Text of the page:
Executive Summary: Contractors delayed by the owner often want to be reimbursed ‘x’ dollars per ‘y’ days for the cost of home office overhead. Most contractors are used to using the Eichleay Formula to recoup this cost. There’s a new formula available from a case in Ohio: the HOOP Formula. It’s stupid simple.
What is the Eichleay Formula? The Eichleay Formula was born out of a decision by the Armed Services Board of Contract Appeals in 1960 involving a construction company named Eichleay Corporation. Eichleay’s case involved reimbursement of home office overhead cost. The unabsorbed home office overhead was calculated using the formula below:
HOOP is Ridiculously Simple. HOOP stands for Home Office Overhead Payment. It was recently used in Wood Electric, Inc. v. Ohio Facilities Construction Commission, 2017 Ohio App. Lexis (May 9, 2017). It’s also in the Ohio DOT Construction and Material Specifications, January 1, 2013. Here’s the formula:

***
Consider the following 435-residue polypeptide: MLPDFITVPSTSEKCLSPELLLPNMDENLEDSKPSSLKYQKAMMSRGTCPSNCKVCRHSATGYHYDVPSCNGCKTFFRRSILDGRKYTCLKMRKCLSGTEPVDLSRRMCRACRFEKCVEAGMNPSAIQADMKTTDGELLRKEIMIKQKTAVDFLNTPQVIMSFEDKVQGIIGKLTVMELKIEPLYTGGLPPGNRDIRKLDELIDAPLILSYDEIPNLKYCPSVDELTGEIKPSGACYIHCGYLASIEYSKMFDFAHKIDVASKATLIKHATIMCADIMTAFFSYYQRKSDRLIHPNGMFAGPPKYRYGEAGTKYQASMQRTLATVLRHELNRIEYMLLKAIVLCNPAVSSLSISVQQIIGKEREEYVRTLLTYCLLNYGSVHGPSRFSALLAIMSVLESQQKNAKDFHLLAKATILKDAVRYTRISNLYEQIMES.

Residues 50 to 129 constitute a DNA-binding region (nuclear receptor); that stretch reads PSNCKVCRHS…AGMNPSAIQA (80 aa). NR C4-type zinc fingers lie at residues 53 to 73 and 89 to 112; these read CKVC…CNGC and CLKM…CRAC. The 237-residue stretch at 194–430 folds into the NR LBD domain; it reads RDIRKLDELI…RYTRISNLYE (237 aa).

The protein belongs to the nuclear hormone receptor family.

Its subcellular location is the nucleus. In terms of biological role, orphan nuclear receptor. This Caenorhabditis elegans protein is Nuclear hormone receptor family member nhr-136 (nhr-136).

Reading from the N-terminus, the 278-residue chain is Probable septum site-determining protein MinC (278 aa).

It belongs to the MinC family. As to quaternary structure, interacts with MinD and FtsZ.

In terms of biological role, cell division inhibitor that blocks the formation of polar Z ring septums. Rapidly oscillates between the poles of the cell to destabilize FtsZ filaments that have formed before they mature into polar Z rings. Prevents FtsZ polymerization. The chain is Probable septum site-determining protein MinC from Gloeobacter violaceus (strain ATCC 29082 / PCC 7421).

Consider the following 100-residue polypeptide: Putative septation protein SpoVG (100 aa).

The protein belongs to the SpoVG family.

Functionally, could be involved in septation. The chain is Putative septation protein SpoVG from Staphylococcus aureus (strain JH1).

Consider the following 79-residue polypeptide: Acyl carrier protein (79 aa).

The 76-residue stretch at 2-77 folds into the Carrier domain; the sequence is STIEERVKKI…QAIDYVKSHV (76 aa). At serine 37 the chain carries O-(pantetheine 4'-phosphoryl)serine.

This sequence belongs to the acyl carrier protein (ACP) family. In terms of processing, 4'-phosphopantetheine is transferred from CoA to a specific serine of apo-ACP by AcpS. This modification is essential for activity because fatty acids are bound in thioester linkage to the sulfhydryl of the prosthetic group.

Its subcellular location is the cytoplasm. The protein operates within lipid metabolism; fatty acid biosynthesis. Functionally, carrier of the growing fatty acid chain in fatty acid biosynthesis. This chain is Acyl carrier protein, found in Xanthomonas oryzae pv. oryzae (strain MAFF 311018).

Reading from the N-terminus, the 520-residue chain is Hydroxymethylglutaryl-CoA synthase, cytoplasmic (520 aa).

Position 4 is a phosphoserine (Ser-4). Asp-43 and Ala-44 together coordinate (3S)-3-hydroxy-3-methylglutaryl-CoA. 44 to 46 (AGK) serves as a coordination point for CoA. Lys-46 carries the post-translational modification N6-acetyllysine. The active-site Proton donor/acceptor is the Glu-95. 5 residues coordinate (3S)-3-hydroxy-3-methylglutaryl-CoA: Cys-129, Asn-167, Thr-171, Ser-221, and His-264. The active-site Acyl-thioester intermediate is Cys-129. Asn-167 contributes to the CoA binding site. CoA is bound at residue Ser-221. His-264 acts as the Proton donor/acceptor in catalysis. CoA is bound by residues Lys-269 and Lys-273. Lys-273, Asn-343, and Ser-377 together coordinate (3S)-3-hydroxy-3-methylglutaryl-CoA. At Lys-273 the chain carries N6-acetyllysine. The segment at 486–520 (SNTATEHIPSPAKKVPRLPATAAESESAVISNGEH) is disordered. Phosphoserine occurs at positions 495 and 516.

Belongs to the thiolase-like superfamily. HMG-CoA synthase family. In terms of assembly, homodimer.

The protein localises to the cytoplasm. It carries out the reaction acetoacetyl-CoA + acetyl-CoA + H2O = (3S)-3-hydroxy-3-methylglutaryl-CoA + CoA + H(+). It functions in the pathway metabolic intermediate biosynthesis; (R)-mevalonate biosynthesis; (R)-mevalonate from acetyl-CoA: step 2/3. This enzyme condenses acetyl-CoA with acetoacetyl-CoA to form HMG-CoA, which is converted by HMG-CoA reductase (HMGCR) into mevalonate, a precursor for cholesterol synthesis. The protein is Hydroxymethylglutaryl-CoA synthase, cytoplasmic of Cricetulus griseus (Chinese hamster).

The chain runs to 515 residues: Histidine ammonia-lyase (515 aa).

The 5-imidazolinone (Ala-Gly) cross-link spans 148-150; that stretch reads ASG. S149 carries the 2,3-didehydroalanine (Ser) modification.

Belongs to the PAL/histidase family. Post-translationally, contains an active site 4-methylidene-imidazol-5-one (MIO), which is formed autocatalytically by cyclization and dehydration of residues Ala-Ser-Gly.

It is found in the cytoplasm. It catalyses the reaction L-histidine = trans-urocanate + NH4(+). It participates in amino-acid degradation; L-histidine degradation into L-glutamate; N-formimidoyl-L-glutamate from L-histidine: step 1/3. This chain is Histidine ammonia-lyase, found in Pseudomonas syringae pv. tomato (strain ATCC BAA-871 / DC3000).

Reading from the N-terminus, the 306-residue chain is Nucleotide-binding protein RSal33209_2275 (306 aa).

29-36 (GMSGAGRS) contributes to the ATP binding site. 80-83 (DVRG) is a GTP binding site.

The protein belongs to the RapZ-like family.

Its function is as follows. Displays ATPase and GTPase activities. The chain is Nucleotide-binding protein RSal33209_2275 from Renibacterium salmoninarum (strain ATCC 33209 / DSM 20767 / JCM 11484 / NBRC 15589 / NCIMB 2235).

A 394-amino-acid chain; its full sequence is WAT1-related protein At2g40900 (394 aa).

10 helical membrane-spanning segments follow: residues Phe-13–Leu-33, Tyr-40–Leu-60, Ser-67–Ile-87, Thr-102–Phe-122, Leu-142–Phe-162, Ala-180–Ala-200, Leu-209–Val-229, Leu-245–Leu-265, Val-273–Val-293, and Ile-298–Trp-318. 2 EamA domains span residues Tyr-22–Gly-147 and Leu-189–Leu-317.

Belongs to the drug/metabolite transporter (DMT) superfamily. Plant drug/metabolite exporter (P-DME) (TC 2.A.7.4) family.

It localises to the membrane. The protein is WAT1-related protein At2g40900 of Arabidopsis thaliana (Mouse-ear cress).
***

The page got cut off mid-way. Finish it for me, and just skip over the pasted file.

The overhead rate used in the Wood Electric case was 0.08. The values for C provided in the Ohio DOT specification are
As an example, let’s take an $8,500,000 project delayed 15 calendar days beyond its 100-calendar day original contract duration. According to the preceding table, the home office overhead compensation would be calculated as follows:
My Story. I’ve used the Eichleay Formula on federal, state, and private jobs with varying levels of success.
The first problem that I run into is getting the owner to agree (s)he delayed me – that’s entitlement, and we’re talking quantum (calculating the numbers) here.
The next problem then becomes the proof of my overhead costs. It’s always been a lengthy process to audit myself and provide acceptable and convincing documentation to the client.
The massive advantage in the HOOP Formula is that there’s no debate from the Owner (or the contractor) on the daily rate of home office overhead; it’s pre-calculated. This results in less time and a lesser cost of the actual claim process (i.e., consultants and lawyers).